Trevor Bedford (@trvrb, bedford.io)
There is a lot of interest and discussion of the reproducibility “crisis”. In one example, “Estimating the reproducibility of psychological science” (Open Science Collaboration, Science 2015), authors attempt to replicate 100 studies in psychology and find that only 36 of the studies had statistically significant results.
The Center for Open Science has also embarked on a Reproducibility Project for Cancer Biology, with results being reported in an ongoing fashion.
There are a lot of factors at play here, including “p hacking” lead by the “garden of forking paths” and selective publication of significant results. I would call this a crisis of replication and have this as a separate concept from reproducibility.
But even reproducibility is also difficult to achieve. In “An empirical analysis of journal policy effectiveness for computational reproducibility” (Stodden et al, PNAS 2018), Stodden, Seiler and Ma:
Evaluate the effectiveness of journal policy that requires the data and code necessary for reproducibility be made available postpublication by the authors upon request. We assess the effectiveness of such a policy by (i) requesting data and code from authors and (ii) attempting replication of the published findings. We chose a random sample of 204 scientific papers published in the journal Science after the implementation of their policy in February 2011. We found that we were able to obtain artifacts from 44% of our sample and were able to reproduce the findings for 26%.
They get responses like:
“When you approach a PI for the source codes and raw data, you better explain who you are, whom you work for, why you need the data and what you are going to do with it.”
“I have to say that this is a very unusual request without any explanation! Please ask your supervisor to send me an email with a detailed, and I mean detailed, explanation.”
Tables in paper are very informative.
At the very least, it should be possible to take the raw data that forms the the basis of a paper and run the same analysis that the author used and confirm that it generates the same results. This is my bar for reproducibility.
My number one suggestion for reproducible research is to have:
One paper = One GitHub repo
Put both data and code into this repository. This should be all someone needs to reproduce your results.
Digression to demo GitHub.
This has a few added benefits:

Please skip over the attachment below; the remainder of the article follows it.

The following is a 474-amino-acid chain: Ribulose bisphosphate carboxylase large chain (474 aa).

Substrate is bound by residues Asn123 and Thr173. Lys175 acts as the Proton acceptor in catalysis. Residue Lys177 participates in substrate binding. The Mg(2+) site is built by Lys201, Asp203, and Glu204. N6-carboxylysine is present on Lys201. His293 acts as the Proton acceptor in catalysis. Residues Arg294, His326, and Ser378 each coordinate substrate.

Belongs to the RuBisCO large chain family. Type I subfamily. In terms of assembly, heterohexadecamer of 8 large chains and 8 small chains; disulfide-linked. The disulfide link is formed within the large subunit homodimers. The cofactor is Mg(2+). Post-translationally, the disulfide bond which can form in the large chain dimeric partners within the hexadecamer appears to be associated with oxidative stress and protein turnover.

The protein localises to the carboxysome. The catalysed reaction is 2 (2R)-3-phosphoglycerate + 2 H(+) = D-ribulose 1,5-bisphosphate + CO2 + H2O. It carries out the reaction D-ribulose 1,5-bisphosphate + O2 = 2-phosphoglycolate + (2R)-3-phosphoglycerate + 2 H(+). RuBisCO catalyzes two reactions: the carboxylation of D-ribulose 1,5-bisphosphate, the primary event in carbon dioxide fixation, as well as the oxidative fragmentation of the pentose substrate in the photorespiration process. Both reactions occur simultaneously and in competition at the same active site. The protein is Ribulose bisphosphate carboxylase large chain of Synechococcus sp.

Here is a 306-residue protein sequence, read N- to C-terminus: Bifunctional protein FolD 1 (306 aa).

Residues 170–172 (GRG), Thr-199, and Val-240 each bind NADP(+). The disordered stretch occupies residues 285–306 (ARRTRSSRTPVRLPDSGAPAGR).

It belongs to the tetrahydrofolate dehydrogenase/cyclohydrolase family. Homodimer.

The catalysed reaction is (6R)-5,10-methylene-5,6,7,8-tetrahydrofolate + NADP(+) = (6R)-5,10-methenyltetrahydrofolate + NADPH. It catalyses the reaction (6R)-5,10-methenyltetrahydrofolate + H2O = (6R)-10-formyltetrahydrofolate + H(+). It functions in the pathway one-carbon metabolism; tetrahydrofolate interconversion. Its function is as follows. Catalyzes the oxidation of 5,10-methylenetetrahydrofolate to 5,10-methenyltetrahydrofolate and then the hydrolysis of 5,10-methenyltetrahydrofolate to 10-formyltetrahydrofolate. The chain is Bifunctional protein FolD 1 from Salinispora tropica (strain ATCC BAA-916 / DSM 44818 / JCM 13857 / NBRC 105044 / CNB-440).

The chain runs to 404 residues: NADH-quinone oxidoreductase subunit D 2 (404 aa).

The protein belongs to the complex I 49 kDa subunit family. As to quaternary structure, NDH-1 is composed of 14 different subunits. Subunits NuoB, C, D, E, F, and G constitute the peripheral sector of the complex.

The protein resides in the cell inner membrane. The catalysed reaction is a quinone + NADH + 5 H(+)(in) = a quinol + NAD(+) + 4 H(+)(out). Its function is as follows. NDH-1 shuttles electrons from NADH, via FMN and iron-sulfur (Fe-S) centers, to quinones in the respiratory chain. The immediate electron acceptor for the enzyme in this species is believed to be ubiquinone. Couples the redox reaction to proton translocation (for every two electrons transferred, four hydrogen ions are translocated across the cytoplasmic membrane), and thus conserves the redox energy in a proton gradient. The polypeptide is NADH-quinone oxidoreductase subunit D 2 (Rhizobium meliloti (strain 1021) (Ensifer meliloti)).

Versioning data and code through GitHub allows you to collaborate with colleagues on code. It’s extremely difficult to work on the same computational project otherwise. Even Dropbox is messy.
You’re always working with future you. Having a single clean repo with documented readme makes it possible to come back to a project years later and actually get something done.
Other people can build off your work and we make science a better place.
I have a couple examples to look at here:
Some things to notice:
README.md(written in Markdown… more to come) file that describes what the thing is, provides authors, provides a citation and link to the paper and gives an overview of project organization.
README.mdfile describing its contents.
More sophisticated examples will use a workflow manager like Snakemake to automate builds. For example:
With GitHub as lingua franca for reproducible research, there are now services built on top of this model. For example:
.Rmdof code, but also uses Binder to launch an interactive RStudio session. Binder is described in more detail here.
For me, as PI, I enforce a further rule:
One paper = One GitHub repo = One Slack channel
It’s much easier if all project communication goes in one place.
Some suggested readings on reproducible research include:
What is Markdown? (Look at this lecture!)
Invented by John Gruber to provide markup that is intuitive and aesthetically pleasing when viewed as plain text. It’s similar to how you would style a plain text email.
Check out this Markdown cheatsheet. Also, GitHub’s Markdown style guide
Markdown is well supported by GitHub. Because Markdown is plain text it versions well. Word docs version horribly.
I strongly support its separation of content and styling.
Some further examples of Markdown:
Why use version control?
Introduction to Git and distributed version control: Basics from Alice Bartlett with Git for Humans
Introduction to GitHub
GitHub Desktop vs command line